Application

4.5/5

Results
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Dupes
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Sunday, March 1st, 2015

NARS Wet/Dry Blush Brush
NARS Wet/Dry Blush Brush

NARS Wet/Dry Blush Brush ($42.00) is a brush designed to work the brand’s new wet/dry blush formula. It’s a smaller-sized, circular dome-shaped brush; it reminded me of a mini buffer brush with a longer brush handle. The dome seems a bit too rounded and raised, so you lose surface area to apply it on the cheeks and don’t get a great “buffing” diameter. The brush head is 21mm in width, 25mm in height, and 21mm in thickness. It had a total length of 15 centimeters with an open ferrule. I’ve been using this brush for a week, but I’ve exhausted so many ways trying to make it work.

I had really poor luck using this brush with NARS’ formula, and it wasn’t much better with other brand’s powder and cream blushes either. In general, I’ve found NARS’ brush range to be extremely disappointing. There is a real lack of quality when it comes to the cut, shape, and fibers used, and this brush has an uneven cut with noticeably sharp or rough bristles when the brush is patted or buffed against the skin. The fibers felt finer than some of the other NARS’ face brushes and wasn’t quite as scratchy. It’s a much denser brush (again, like a buffer or kabuki brush!), so in theory, you would expect it to apply a lot of color, but it doesn’t. It seems to pick up a fair amount of powder when you tap and swirl it against the blush’s surface, but the color doesn’t transfer well from the brush to the skin. I could feel the bristles, and some are irritating/scratchy, whenever I tapped, patted, or swirled the color in; the only time it seems smooth is if I only do a very gentle, slow sweeping motion outwards. It was impossible to even out or blend NARS’ blush formula when this brush was damp, as the brush would lift the color without blending it out, so there were whole areas where it would show bare skin.

The Glossover

product

Wet/Dry Blush Brush

It seems to pick up a fair amount of powder when you tap and swirl it against the blush's surface, but the color doesn't transfer well from the brush to the skin. I could feel the bristles, and some are irritating/scratchy, whenever I tapped, patted, or swirled the color in; the only time it seems smooth is if I only do a very gentle, slow sweeping motion outwards.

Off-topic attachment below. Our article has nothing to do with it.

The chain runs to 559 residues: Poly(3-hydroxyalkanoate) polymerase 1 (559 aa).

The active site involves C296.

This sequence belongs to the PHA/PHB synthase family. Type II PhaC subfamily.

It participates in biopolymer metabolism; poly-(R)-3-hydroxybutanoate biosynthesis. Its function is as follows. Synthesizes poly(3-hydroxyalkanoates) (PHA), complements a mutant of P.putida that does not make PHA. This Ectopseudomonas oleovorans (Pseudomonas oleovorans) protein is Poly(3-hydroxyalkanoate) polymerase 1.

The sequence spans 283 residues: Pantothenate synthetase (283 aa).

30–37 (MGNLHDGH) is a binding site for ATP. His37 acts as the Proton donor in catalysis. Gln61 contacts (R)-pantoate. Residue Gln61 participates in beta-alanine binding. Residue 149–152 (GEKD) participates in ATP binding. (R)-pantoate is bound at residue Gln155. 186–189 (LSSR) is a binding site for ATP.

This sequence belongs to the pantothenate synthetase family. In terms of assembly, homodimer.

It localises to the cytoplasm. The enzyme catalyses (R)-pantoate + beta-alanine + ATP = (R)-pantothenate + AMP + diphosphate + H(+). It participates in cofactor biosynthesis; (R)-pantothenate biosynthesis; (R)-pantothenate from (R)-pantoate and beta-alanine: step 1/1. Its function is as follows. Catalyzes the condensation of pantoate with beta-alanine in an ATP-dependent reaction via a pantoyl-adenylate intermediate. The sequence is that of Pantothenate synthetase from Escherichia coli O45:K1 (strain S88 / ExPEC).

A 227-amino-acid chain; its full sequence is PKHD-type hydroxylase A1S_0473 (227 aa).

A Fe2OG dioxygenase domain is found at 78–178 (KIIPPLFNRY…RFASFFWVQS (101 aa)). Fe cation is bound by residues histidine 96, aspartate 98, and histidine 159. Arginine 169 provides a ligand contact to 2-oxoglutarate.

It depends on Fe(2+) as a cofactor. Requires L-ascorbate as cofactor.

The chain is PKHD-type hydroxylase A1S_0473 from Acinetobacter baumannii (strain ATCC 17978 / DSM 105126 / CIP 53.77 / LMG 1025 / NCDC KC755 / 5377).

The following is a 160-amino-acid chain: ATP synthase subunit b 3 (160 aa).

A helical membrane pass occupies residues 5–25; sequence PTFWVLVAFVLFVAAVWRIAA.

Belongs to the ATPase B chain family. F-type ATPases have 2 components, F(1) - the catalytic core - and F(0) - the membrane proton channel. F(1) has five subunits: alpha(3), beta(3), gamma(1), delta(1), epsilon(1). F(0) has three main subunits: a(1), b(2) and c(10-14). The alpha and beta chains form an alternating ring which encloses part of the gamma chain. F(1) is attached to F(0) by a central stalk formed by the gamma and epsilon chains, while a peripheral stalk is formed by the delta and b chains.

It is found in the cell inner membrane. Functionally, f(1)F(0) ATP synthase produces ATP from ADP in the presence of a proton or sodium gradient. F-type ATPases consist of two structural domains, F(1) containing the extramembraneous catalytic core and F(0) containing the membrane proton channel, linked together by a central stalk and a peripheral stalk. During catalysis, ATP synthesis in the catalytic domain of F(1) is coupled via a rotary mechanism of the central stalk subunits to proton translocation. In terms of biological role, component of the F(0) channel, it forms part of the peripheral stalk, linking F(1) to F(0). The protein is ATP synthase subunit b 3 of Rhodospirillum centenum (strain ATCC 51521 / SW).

Results
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Sunday, March 1st, 2015

A tried and true favorite of mine, coral lipstick is a shade I reach for throughout the year. If you’ve been looking for a way to warm-up your spring, consider these five beautiful shades:

  1. YSL Peach Passion — a glossy, peachy-coral
  2. NARS Julie — a soft, pink-coral
  3. Estee Lauder Eccentric — a light-medium pink-coral
  4. Urban Decay Streak — a medium coral-pink
  5. Maybelline Coral Burst — a luminous pink-coral

>> See side-by-side swatches! <<

Sunday, March 1st, 2015

Guerlain Terracotta Joli Teint Powder Duo for Summer 2015
Guerlain Terracotta Joli Teint Powder Duo for Summer 2015

A single powder, cleverly composed of two complementary shades: the bare minimum to reveal the unique radiance of every woman. Its warm shade? A softened sun-kissed powder, lighter than the legendary Terracotta bronzing powder. Its pigments are less intense and work in osmosis with the skin to make it glow without ever overloading it. Its coloured shade? A reviving pink for Blondes or apricot for Brunettes that blends with the sun-kissed powder to deliver a burst of radiance. The Terracotta Joli Teint powder comes in 4 soft and delicate harmonies to revive all skin tones.

Terracotta Joli Teint Natural Healthy Glow Powder Duo ($53.00)

  • 00 Clair/Light-Blondes
  • 01 Clair/Light-Brunettes
  • 02 Naturel/Natural Blondes
  • 03 Naturel/Natural-Brunettes

Availability: Pre-order now at Neiman Marcus; March 2015 at other retailers/counters

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Saturday, February 28th, 2015

Temptalia Asks You


How much do you pay attention to a product’s claims? Share!

Temptalia's AnswerIt’s no secret that products in these parts live and die by the claims they make, and I’ve been looking at them for so long now that I really think brands should be held accountable for what they say (I would rather they made reasonable claims!).

Do you have a question idea? Submit yours here.